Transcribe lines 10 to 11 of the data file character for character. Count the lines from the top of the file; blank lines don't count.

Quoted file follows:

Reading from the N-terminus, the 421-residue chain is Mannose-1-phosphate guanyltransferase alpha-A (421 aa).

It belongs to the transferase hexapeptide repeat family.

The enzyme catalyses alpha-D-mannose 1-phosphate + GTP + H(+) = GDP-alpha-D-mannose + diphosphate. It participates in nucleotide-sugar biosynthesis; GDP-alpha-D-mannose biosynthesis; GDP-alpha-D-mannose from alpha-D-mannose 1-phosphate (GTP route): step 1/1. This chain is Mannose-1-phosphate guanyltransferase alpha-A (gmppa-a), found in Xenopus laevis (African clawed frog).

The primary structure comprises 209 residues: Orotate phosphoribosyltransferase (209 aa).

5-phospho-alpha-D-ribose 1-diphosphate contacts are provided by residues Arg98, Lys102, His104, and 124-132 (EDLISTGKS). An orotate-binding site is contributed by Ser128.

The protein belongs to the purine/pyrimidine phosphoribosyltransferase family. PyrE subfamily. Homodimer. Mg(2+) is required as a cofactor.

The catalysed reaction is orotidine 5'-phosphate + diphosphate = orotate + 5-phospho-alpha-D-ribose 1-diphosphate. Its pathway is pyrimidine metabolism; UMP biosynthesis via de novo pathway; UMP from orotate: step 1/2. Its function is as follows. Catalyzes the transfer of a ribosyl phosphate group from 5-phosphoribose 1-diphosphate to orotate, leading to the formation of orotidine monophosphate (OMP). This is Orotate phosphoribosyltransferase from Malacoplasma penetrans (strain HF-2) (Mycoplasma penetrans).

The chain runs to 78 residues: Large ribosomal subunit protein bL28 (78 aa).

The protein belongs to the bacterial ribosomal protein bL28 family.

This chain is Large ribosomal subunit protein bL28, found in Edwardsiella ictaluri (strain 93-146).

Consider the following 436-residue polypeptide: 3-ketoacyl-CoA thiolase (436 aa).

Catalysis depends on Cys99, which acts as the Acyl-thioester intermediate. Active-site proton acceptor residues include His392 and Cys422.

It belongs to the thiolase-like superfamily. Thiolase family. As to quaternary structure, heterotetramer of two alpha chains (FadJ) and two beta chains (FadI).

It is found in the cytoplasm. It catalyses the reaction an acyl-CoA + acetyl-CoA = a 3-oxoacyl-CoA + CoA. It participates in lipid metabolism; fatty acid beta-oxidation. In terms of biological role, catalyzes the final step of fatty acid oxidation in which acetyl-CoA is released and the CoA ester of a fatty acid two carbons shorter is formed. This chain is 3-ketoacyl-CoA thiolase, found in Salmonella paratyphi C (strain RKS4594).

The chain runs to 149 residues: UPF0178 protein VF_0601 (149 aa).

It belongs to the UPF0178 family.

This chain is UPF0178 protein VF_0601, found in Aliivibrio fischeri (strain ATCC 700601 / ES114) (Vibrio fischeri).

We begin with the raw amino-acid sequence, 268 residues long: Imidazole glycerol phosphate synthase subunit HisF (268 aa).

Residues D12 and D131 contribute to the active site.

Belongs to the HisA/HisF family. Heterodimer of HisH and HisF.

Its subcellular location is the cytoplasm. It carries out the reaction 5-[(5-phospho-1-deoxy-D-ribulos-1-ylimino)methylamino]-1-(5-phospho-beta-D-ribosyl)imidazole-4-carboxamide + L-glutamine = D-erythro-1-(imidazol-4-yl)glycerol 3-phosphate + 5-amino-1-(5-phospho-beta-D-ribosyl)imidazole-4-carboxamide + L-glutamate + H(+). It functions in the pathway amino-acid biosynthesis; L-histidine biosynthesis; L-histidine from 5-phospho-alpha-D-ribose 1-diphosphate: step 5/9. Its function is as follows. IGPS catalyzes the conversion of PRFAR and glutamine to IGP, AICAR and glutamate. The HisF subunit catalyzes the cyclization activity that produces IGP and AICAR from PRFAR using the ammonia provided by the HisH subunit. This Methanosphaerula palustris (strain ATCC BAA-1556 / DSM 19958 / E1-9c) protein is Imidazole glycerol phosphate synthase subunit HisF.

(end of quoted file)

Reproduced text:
This chain is Large ribosomal subunit protein bL28, found in Edwardsiella ictaluri (strain 93-146).

Consider the following 436-residue polypeptide: 3-ketoacyl-CoA thiolase (436 aa).